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Only four Roller Derby tracks remain on the North American continent. One of them squats in a 10,000-square-foot warehouse just west of I-95 and south of Cypress Creek Boulevard. A tall, talkative entrepreneur named Patrick Schaefer bought the 60-by-90-foot oval last year for $12,000 from the San Francisco Bay Bombers, a defunct skating team that for decades was a household name to millions of Americans. Then he trucked the blood-spattered, sweat-stained relic across the country and installed it in northwest Broward without fully considering the fact that his warehouse has no air conditioning.
"Because of the heat in here, we have a real cramping problem," says Andrea Franklin, one of two coaches hired by Schaefer to teach recruits the fine points of kicking, blocking, punching, biting, and hair-pulling -- and of course, the high-speed, close-quarters coordination required to skate on a banked track. The housewives, landscapers, schoolteachers, and computer software salesmen who show up for combat twice a week employ in-line skates, not the bulky quad skates of the '50s. Schaefer has altered and simplified some of the Derby rules, and named his outfit RollerSport Challenge to avoid trademark trouble. But otherwise it's the old Roller Derby, which Schaefer fervently believes is ripe for resurrection.
Before tonight's 90-minute practice is done, Franklin will have on her hands worse problems than muscle cramps. She'll be dripping blood from her right knee; Gail Perfect, another top skater, will need stitches to close a gash in her chin; and referee David Alfin will wind up in a neck brace. At one point skaters James Rinaldi, Tony Skye, and Rob Todoroff gleefully duke it out at the top of a curve and shatter a wooden rail at the bottom edge of the track.
Outside, a thunderstorm turns the parking lot into a pond. Inside, Desmond Kameka, the 40-year-old men's coach, teaches "the whip," a technique whereby one skater accelerates another through the banked curve by grabbing his or her arm and yanking. "Sensation! Sensation!" Kameka screams like a Broadway director. "Ya gotta make it look good! Let's see you sell it, people!"
Schaefer's teams -- the Star Riders, the Track Force, the South Florida Smugglers -- learn how to stomp loudly on the Masonite track when making elbow or knee blocks; how to produce flamboyant, exaggerated reactions when they get bashed in the straightaway or blocked in the turns. In short, they're learning Schaefer's favorite mantra: entertainment value.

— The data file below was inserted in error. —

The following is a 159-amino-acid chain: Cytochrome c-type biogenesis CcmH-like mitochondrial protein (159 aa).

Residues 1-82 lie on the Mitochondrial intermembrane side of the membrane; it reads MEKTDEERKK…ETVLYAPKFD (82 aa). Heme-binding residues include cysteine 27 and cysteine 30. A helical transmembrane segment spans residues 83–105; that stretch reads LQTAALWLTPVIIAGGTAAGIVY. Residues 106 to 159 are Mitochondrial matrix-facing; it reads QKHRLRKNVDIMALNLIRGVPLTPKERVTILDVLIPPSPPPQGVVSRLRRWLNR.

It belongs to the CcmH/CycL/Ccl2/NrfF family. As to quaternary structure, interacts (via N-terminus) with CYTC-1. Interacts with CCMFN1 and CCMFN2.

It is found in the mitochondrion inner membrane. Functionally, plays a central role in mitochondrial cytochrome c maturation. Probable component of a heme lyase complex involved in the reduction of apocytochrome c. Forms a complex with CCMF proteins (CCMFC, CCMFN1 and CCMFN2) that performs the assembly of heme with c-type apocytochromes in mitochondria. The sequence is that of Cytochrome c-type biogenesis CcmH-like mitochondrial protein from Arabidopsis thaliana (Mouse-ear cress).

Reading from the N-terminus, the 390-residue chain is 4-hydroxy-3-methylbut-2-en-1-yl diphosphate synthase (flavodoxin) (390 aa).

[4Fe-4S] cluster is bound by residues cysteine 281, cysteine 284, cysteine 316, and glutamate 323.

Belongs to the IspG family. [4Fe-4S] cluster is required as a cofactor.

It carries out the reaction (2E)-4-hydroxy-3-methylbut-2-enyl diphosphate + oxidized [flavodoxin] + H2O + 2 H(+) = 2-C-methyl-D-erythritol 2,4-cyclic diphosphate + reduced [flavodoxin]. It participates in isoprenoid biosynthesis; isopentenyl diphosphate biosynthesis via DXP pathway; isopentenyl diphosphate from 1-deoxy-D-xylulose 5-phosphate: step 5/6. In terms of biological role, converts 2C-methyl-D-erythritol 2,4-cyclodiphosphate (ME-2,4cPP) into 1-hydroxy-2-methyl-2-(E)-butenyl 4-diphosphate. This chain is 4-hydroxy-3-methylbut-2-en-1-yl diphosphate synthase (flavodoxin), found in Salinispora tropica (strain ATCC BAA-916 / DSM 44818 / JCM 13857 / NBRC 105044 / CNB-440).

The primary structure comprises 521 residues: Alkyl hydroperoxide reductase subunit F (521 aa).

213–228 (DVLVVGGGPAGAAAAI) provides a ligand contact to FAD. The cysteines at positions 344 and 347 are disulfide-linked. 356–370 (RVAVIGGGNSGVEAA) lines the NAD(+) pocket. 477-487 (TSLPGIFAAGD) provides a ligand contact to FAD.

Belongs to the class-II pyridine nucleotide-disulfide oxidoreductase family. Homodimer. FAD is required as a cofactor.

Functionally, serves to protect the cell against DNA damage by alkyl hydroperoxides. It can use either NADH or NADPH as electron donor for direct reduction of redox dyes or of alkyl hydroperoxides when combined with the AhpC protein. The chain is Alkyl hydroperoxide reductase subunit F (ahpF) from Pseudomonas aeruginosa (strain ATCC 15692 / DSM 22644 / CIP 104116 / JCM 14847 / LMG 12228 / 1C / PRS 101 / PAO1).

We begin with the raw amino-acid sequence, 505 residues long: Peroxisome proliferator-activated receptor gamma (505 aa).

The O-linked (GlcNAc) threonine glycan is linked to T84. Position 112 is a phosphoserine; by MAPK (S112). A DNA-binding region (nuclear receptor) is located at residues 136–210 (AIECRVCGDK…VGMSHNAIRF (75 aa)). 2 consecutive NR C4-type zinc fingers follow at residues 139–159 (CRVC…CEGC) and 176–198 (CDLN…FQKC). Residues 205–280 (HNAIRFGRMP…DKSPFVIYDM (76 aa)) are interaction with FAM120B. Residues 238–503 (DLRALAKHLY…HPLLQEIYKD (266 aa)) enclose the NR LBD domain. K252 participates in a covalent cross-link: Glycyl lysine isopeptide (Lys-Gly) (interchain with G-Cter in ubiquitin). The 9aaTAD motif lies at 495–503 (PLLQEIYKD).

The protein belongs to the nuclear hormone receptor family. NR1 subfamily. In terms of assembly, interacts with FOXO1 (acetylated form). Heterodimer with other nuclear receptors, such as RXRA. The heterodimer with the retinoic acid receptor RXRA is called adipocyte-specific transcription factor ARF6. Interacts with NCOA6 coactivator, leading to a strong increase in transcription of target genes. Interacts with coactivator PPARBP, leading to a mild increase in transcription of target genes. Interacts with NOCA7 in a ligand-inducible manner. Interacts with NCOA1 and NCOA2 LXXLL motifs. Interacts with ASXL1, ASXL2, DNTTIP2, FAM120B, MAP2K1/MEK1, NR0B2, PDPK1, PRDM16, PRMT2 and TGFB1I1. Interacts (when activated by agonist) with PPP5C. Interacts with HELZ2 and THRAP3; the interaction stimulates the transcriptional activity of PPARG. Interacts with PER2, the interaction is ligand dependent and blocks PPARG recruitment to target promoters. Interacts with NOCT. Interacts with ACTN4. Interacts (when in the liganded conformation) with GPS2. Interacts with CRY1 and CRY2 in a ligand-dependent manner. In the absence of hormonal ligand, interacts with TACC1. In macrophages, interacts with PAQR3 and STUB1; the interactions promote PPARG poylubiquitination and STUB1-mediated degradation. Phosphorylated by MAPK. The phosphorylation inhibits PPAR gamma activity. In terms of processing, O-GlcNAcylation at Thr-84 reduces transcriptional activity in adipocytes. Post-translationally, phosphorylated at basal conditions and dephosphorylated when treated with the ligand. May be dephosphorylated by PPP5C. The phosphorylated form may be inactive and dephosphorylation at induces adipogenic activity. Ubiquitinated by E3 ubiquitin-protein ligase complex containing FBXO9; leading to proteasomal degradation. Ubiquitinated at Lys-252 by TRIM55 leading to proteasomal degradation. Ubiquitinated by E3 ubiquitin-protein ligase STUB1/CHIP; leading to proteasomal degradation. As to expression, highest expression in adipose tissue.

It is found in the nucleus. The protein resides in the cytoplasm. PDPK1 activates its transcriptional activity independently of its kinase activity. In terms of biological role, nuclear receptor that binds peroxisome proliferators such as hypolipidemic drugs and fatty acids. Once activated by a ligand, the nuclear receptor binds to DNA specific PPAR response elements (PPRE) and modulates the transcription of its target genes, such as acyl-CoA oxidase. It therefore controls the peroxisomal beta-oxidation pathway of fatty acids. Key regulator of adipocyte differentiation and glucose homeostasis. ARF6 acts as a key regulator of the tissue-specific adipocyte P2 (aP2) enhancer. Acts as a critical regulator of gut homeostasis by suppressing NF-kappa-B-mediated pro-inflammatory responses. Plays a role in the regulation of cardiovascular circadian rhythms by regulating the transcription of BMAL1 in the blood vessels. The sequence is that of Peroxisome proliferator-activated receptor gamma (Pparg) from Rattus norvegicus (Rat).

In a typical scrimmage, two opposing teams in star-spangled uniforms and shiny metallic helmets skate for four six-minute periods; one member of each team, the "jammer" identified by a silver helmet, tries to lap the pack and make it past an enemy "target skater" to score a point. Each five-person team comprises both women and men.
"The guys are the biggest hams," says Schaefer's wife, Rita. "They got a taste of show biz at the first event, and now it's in their blood."
Rick Mure, a lean landscaper with a tattoo on his arm depicting God casting the Devil into Hell, is well-known to security guards at Pembroke Pines shopping malls for his habit of sneaking into asphalted areas late at night to practice trick skating. He also boxes, kickboxes, and plays roller hockey. But the fledgling Derby is his current passion.
"I kinda fell into it, that kind of mode, of scrapping with people, hitting 'em," he explains. "That's the kinda kid I am, from the school of hard knocks. What I lack in skill I have to make up for in aggressiveness on the track. And that's what I like."
Schaefer, the man who would reinvent Roller Derby, looks out of place in a collared shirt and cowboy boots and confesses he's never been on skates himself. He also admits he's more interested in theater than sport -- but that proclivity is more than a simple matter of taste. A few years ago in Tampa, Schaefer launched the World Roller Federation, which relied on genuine competition with a minimum of buffoonery. It bombed.
"The only time we got a fan pop -- that's what it's called -- was when someone got knocked over a rail, or tempers flared," Schaefer recalls. "That's when people cheered, crumpled their Coke cups and threw 'em. So we said, this whole thing has been a dumb idea. If people want to see skating, let 'em go down to South Beach. We're gonna give 'em wrestling on wheels."
So in addition to plenty of contrived fisticuffs, Schaefer is developing cartoonish "characters" whose evolving antics will rivet fans through game after game. There's Sabrina Wentworth, a villainous sexpot widow who plots a hostile takeover of RollerSport Challenge. There's the Preacher, a taciturn giant who will show up toting the Scriptures and periodically smack skaters over the head with them. ("The Bible-beaters will go apeshit!" Schaefer predicts.) Kameka's girlfriend, skater Debbie Klammer, shows up at some practices in pigtails and tinted granny glasses. Schaefer explains: "What we do over a series of games is we gradually turn her from this little, hicky country girl with pigtails -- the farmer's daughter -- into this gorgeous, sexy sophisticate. I want guys to pay 26 bucks to sit trackside and hope she sweats on 'em."